Diagnostic Yield of Post PRandial Esophageal High Resolution Impedance Manometry in Patients With Gastro-Esophageal Reflux Disease Symptoms Resistant to Proton Pump Inhibitor Therapy

  • End date
    Aug 14, 2024
  • participants needed
  • sponsor
    Hospices Civils de Lyon
Updated on 14 May 2021


Gastro-esophageal reflux disease (GERD) is defined as the reflux of gastric content into the esophagus that causes troublesome symptoms or complications. Nine to 30% of the population suffers from GERD-suggestive symptoms (heartburn, regurgitation, chest pain, chronic couch, sore throat). In the absence of warning signs, proton pump inhibitors (PPI) are prescribed as first-line treatment. However, 20 to 60% of patients are unsatisfied because of persistent symptoms when taking PPI. Causes of persistent symptoms are: erroneous diagnosis of GERD (up to 50% of PPI non-responders), rumination syndrome, excessive weakly acid reflux on PPI due to defective esophago-gastric junction or an excessive number of transient lower esophageal sphincter relaxations (main mechanism of GERD), poor acid secretion inhibition on PPI, and non-compliance to therapy. Complementary examinations are indicated to explain persistent GERD symptoms. Upper gastro-intestinal endoscopy is performed first to rule out an esophageal tumor and to identify erosive esophagitis, a specific sign of GERD. However, it is normal in up to 70% of symptomatic GERD patients. Direct detection of reflux episodes is then requested to confirm GERD. The gold standard for reflux detection is the ambulatory measurement of esophageal pH for 24 to 96 hours using a catheter (catheter-based pH-monitoring) or a capsule clipped into the esophagus (wireless pH-monitoring). Reflux episodes are defined as an esophageal pH < 4. Another method of reflux detection is based on liquid and gas detection in the esophagus using pH-impedance monitoring. Recently the combination of impedance and esophageal pressure monitoring, called esophageal high resolution impedance manometry (HRIM) was introduced to simultaneously identify reflux episodes and their mechanisms. It has several advantages over esophageal pH measurement: shorter recording duration (1 or 2 hours post prandial) and identification of reflux mechanisms that might guide the choice of the best therapeutic option.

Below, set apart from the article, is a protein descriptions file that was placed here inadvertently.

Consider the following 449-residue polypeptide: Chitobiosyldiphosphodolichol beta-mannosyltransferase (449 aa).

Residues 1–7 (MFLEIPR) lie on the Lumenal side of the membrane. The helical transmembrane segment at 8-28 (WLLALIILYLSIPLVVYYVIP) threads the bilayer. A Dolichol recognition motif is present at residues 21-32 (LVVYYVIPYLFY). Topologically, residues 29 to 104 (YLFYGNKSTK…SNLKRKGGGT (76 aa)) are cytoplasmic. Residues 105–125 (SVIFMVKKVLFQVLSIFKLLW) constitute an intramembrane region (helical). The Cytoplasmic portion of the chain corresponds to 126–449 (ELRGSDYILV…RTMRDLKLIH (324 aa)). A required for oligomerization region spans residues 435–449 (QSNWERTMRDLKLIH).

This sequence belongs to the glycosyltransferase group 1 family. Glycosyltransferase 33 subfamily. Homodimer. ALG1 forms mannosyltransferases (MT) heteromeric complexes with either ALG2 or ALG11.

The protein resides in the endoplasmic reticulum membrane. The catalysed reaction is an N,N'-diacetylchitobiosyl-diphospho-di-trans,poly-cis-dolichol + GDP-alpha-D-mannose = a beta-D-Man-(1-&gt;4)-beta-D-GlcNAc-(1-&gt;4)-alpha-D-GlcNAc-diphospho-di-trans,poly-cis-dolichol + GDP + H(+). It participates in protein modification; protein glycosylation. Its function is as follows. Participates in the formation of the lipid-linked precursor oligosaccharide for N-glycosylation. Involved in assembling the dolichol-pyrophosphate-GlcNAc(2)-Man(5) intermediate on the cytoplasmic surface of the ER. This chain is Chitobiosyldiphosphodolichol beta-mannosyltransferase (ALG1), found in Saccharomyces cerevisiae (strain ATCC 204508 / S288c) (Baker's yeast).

Hypothesis: The 1-hour post prandial esophageal HRIM might be useful to diagnose GERD.

Condition Gastroesophageal Reflux, Gastroesophageal Reflux Disease (GERD), Gastroesophageal Reflux Disease (GERD)
Treatment Upper gastrointestinal (GI) endoscopy, Wireless pH monitoring, Post prandial esophageal High Resolution Impedance Manometry, pH-impedance monitoring
Clinical Study IdentifierNCT03596476
SponsorHospices Civils de Lyon
Last Modified on14 May 2021


Yes No Not Sure

Inclusion Criteria

Patient older than 18 years
Typical symptoms of GERD (heartburn, regurgitation) at least twice a week despite PPI therapy for at least one month
Reflux Disease Questionnaire (RDQ) score off PPI > 3
Subject with health insurance

Exclusion Criteria

Previous esophago-gastric surgery
Previous history of developing esophageal or gastric tumor, esophageal stricture, or esophageal varices
Pregnancy (assessment at V0)
Contraindication to general anesthesia
Contraindications to the wireless capsule pH-monitoring: pacemakers, implantable cardiac defibrillator
Contraindications to HRIM: inability to tolerate nasal intubation, significant bleeding disorders for which nasal intubation is contraindicated, known esophageal obstruction is preventing the passage of the HRIM probe
Intolerance or allergy to one component of the test meal
Intolerance or allergy to PPI
Inability to give consent
Mentally unbalanced patients, under supervision or guardianship
Decline to participate in the study
Participation in another study at the same time
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